Owners of real estate in areas now experiencing sea level rise flooding can fight back by teaming up and going public with their plight. That’s the experience of an Ocean City, NJ, woman whose neighborhood flooded on a regular basis.
Suzanne Hornick shared her story with Samantha Harrington, a reporter for the Yale Climate Connections website. Hornick said the flooding in her neighborhood has worsened over the decades her family has owned property in Ocean City. Fed up, she fought back by creating a Facebook page that documented the flooding and by joining with her neighbors to form the Ocean City, NJ, Flooding Committee. The committee demanded that the city deal with the problem. They even distributed “Fix our flooding now” signs that residents displayed on their lawns.
By aggressively demanding relief, Hornick and her group developed a contentious relationship with local city officials. Then they had a breakthrough when she consulted with Tom Herrington, a coastal scientist and director of the Urban Coast Institute at Monmouth University. Herrington, who grew up in Ocean City, advised Hornick and the group about how to gather tidal and flood data that could be used to convince the city to take concrete steps to solve the flooding problem wherever possible, which it did. As a result of all their efforts, Hornick says she hasn’t had flooding on her street in a year.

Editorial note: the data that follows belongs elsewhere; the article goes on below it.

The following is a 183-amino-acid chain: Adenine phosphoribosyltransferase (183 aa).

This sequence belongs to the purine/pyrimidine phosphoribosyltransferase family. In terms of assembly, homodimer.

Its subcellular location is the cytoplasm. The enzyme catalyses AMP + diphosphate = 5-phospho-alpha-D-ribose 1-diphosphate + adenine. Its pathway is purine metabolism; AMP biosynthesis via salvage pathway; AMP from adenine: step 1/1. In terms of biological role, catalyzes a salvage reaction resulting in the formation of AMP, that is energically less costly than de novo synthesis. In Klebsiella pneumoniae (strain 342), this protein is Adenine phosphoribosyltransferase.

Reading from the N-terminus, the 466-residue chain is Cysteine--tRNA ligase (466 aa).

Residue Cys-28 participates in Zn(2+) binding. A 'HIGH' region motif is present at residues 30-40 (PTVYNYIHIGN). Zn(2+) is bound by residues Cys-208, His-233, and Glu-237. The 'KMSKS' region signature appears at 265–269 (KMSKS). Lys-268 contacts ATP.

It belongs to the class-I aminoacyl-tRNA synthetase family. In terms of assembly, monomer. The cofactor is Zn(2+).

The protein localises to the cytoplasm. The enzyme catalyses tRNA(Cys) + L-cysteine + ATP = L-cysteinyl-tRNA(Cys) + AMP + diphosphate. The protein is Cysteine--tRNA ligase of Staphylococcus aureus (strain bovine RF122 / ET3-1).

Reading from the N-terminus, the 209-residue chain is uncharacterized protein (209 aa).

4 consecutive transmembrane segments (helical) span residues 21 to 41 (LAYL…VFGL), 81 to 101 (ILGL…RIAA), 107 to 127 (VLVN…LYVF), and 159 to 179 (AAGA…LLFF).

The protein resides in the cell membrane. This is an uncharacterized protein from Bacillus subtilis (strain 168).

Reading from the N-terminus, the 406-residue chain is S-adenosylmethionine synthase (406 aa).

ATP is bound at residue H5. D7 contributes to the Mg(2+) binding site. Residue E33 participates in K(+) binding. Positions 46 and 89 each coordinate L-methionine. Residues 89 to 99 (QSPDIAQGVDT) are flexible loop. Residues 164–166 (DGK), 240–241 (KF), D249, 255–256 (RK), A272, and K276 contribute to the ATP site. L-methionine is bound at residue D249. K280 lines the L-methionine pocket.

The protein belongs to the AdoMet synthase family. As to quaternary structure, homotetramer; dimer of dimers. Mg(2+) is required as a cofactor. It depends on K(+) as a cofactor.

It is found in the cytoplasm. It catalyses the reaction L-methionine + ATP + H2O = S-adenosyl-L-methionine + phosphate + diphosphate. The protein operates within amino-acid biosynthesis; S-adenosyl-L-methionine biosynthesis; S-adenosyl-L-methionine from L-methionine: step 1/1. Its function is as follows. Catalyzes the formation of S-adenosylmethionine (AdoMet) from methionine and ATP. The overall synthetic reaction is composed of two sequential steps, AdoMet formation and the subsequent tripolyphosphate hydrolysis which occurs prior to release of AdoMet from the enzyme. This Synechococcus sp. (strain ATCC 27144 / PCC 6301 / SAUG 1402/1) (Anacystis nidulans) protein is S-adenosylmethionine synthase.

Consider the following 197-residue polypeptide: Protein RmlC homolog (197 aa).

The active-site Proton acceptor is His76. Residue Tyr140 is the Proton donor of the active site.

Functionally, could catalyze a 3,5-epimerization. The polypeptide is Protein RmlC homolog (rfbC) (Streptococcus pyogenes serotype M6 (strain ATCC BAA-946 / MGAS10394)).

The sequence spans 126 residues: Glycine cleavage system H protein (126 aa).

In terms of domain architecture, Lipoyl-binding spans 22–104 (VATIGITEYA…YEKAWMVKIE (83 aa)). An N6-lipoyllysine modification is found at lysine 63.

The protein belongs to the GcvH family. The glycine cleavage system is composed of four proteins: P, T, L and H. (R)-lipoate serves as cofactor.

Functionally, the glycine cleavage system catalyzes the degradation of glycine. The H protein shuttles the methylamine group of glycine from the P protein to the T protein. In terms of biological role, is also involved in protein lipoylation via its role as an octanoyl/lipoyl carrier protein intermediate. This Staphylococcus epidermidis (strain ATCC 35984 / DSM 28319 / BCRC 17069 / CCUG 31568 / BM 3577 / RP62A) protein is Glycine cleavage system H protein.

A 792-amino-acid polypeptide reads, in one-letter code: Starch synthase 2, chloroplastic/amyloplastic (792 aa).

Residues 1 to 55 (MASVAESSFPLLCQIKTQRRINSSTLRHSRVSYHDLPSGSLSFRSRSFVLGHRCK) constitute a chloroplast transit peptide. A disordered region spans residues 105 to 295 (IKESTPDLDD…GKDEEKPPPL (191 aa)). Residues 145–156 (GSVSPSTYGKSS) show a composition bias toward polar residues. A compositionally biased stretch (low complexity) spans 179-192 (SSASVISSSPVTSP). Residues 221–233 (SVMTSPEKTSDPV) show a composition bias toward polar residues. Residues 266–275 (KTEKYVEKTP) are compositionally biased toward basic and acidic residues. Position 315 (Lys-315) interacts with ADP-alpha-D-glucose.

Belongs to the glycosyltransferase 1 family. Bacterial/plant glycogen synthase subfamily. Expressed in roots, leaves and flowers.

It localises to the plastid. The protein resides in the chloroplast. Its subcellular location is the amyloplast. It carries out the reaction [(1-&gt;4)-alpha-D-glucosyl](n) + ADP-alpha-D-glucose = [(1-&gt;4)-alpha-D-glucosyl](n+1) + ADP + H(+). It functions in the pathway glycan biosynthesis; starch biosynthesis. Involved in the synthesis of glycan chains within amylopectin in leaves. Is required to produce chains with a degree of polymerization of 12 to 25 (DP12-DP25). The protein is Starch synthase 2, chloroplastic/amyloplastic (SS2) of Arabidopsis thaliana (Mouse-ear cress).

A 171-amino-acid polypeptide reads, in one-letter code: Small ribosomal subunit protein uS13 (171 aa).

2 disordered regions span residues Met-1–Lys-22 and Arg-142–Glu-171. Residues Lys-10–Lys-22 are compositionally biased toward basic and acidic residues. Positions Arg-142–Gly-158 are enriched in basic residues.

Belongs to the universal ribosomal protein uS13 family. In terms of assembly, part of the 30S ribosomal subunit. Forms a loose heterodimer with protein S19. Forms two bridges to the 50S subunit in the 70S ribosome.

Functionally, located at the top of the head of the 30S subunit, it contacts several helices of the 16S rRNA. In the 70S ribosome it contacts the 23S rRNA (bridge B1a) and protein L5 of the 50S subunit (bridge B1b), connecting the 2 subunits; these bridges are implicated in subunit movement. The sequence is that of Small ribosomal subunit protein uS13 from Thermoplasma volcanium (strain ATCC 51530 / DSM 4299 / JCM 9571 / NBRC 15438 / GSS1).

Hornick, the group, and the city can’t rest on their laurels, however. They still have to take additional steps to address the continuously rising seas.
With sea level rise flooding on the rise in communities along the Atlantic, Pacific and Gulf of Mexico coastlines, real estate owners can’t afford to take a passive approach when it comes to protecting what for most is their greatest investment: Their homes. Gathering data, taking photos, building a website and forming flood-focused interest groups, is a great way to appeal to officials and the public for relief.